This statement caused me to begin questioning the culture of consumerism and my own relationship with the materialistic world. If questioned, I would have answered the exact opposite of my friend, that I prefer to spend money on experiences because those experiences will make me happier and more engaged in my life as a whole. There’s even research supporting my viewpoint.
But it’s not that simple, is it? I like material things as well as anyone else. My husband and I own a house, and we just purchased a new car since my old one (a ‘95 Corolla) has become finicky in its old age. Plus I have my three consumer weaknesses: books, sheet music, and clothes & jewelry. Hence the main storage problems in my house are bookshelf space and closet space.
I remember when I was starting my studio business, and I had to strictly prioritize my budget to make my earnings stretch. I allowed myself to buy sheet music (within reason) because I used it in my business. I only bought books on special occasions (thank goodness for libraries), and pretty much only mass market paperbacks even then. I did go clothes shopping, but I was careful to visit stores like Mervyn’s, Target, and Ross, where my money would go a lot farther.
In return for this thrift, I allowed myself experiences that I desperately wanted. I always allowed myself gas money if I wanted to drive somewhere to visit friends or enjoy a particular sight. I’d occasionally splurge on a dinner out with friends. And I’d save everything else for my annual trip abroad—the experience of travel and seeing other cultures was my highest priority. Sometimes I wished I could buy “pretty” things, but more often I worried about unexpected medical expenses taking away my travel budget. Experience trumped all.
One year, however, after I had received some gift money, I splurged and bought the complete set of Buffy the Vampire Slayer DVDs. I was so excited about this purchase, and I don’t even know how many times I’ve watched those DVDs—over and over, and I’m sure I’ll be watching them many more times in the future. So I understand what my friend meant about material objects giving lasting pleasure. What about a good piano? Does that count as a material object or do we purchase what a piano represents: the experience of making music? And driving in an expensive car (like my friend wants) is a completely different experience than driving my rattling old Corolla.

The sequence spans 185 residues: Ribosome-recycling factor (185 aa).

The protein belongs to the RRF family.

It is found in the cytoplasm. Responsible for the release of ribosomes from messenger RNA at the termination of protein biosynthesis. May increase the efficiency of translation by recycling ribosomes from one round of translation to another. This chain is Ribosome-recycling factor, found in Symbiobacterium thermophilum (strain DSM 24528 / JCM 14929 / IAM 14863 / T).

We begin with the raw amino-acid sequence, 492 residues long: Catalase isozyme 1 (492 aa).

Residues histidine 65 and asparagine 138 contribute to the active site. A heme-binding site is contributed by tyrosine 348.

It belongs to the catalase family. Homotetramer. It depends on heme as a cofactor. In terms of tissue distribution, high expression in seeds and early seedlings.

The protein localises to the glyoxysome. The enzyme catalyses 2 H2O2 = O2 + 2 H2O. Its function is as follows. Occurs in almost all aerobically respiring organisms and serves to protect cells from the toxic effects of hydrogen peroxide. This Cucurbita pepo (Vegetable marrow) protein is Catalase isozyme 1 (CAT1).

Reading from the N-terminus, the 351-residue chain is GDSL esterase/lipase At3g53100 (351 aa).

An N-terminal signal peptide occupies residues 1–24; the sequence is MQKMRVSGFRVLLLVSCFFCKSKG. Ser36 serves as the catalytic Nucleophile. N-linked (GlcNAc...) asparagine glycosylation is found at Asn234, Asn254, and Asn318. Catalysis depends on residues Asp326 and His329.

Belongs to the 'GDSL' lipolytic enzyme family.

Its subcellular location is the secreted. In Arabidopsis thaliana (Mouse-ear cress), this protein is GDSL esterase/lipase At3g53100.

I wonder how often when we’re spending money on something material, what we’re really buying is the experience the object represents. I think I’d personally still prioritize straight-up experience expenses over more object-oriented ones: a night at the theater, a delicious meal, being able to spend time with non-local friends, traveling around the world. But perhaps my friend and I aren’t so different in our thought processes after all.
In which case, here’s the lesson I’m taking away from this: if I am making a purchase, I will try to remember to stop and consider what experience a given object represents, and then decide whether it is an experience that I truly want and that the object will actually deliver.
Objects are never going to be what makes me the happiest, however. My husband, my dog, my friends, intellectual stimulation and challenge, music and stories—these are the most important to me.
Which do you prefer—spending money on experiences or physical objects? Care to share a particularly memorable experience or purchase? I’m all ears.